Libertarian ascendancy

Review of Radicals for Capitalism: A Freewheeling History of the Modern American Libertarian Movement, by Brian Doherty (PublicAffairs, 2007, 768 pages)

If one relationship illustrates the uncomfortable and slightly paradoxical relationship between modern, big-tent conservatism and the radical libertarian movement, it is the one between Barry Goldwater and Karl Hess.

Hess was first and foremost an activist, standing in contrast to the more numerous academic types who constituted the American libertarian movement in the 1960s and 1970s. He was firmly counterculture. He sported a Castro beard, and dressed in that same South American revolutionary style. While Hess’s right-of-centre credentials were firmly entrenched — as a journalist for Newsweek he had expressed what was seen as an unbecoming enthusiasm for McCarthy-era anti-communism, and his own writing was strongly libertarian, as well as staunchly anti-war — he conspicuously allied himself with the New Left in the latter half of the 1960s.

Barry Goldwater, whose ideological footprint was stamped with his ghost-written Conscience of a Conservative, was the 1964 Republican nominee for President. Goldwater’s foils were the Soviets and liberals, in equal weight. And Karl Hess, the future counterculture icon, was his unlikely speechwriter.

By the early 1970s, Hess’s position as a libertarian anti-war protester had been the subject of numerous profiles in the mainstream press. His relationship with Goldwater was, however, just as strong. Hess maintained that Goldwater, despite his position as the proto-typical American conservative, was still a perfect fit for his libertarian anti-war coalition, telling the Washington Post that ‘I don’t know anybody who would make a better Weatherman’ — the anti-war terror cell of the radical left. In an almost beautiful vignette of improbable friendship, Goldwater, bumping into Hess on opposite sides of a rally outside the capital in 1969, pulled him aside to asked him to ‘give me a call as soon as you’re free’.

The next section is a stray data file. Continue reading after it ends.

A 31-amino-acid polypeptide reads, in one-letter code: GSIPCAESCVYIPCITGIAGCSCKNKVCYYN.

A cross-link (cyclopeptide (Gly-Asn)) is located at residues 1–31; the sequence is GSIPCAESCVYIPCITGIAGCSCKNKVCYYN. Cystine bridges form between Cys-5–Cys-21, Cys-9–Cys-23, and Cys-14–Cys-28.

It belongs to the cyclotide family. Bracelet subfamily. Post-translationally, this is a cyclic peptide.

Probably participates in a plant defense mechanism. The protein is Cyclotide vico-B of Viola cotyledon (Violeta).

Libertarianism, as Bryan Doherty’s Radicals for Capitalism: A Freewheeling History of the Modern American Libertarian Movement reveals starkly, has always existed uncomfortably alongside its fairweather partner, conservatism. Libertarians, as Doherty points out, often have close personal and institutional connections with the traditional right — they share the same think-tanks, libertarians are often members of the dominant right party, and the two make common cause on many issues, particularly free market economics.

But in the areas of sex, drugs, some science issues such as cloning and stem-cell research, and (often) war, libertarians deviate sharply from the conservative movement. Ayn Rand, in her typically venomous, Randian manner, held conservatives ranging from National Review’s William F. Buckley to Ronald Reagan in utter contempt, dismissing them as wallowing in the ‘God-family-country swamp’.

And that swamp is repelled by libertarians’ radical views on emotionally charged issues, some of which can border almost on satire. Libertarianism often rejoices in how off-putting its beliefs are, relishing its outsider status. Doherty quotes a founder of the New York State Libertarian Party who says that ‘hard-core libertarianism has no mass constituency … there is no mass constituency for seven-year-old heroin dealers to be able to buy tanks with their profits from prostitution’.

Doherty structures Radicals for Capitalism around five major figures: four economists, Ludwig von Mises, Friedrich Hayek, Murray Rothbard & Milton Friedman, and a novelist, Ayn Rand. The title of Doherty’s book itself is in part a compromise for Rand, who hated the term ‘libertarian’ in the same manner that she hated everything else.

But around these well-knowns, Doherty brings in their intellectual ancestors and heirs, and many other peripheral figures largely ignored by modern libertarians. For instance, Doherty profiles the group Spiritual Mobilization, Christian libertarian pamphleteers who splintered out of Leonard Read’s Foundation for Economic Education (FEE). (Libertarian mythology, for some reason, tends to downplay the importance of explicitly Christian free marketeers — the Spiritual Mobilization group have suffered from the same selective memory-loss that the Free Bible Movement has suffered from in the popular mythology of the free trade Anti-Corn Law movement.)

Modern libertarian thought has coalesced around the United States and, as Doherty points out, rightly so. Read your Constitution; there has scarcely been a stronger declaration of the rights of the individual. But the history of nineteenth-century America depicts the demise of anti-statism as the dominant American ideology.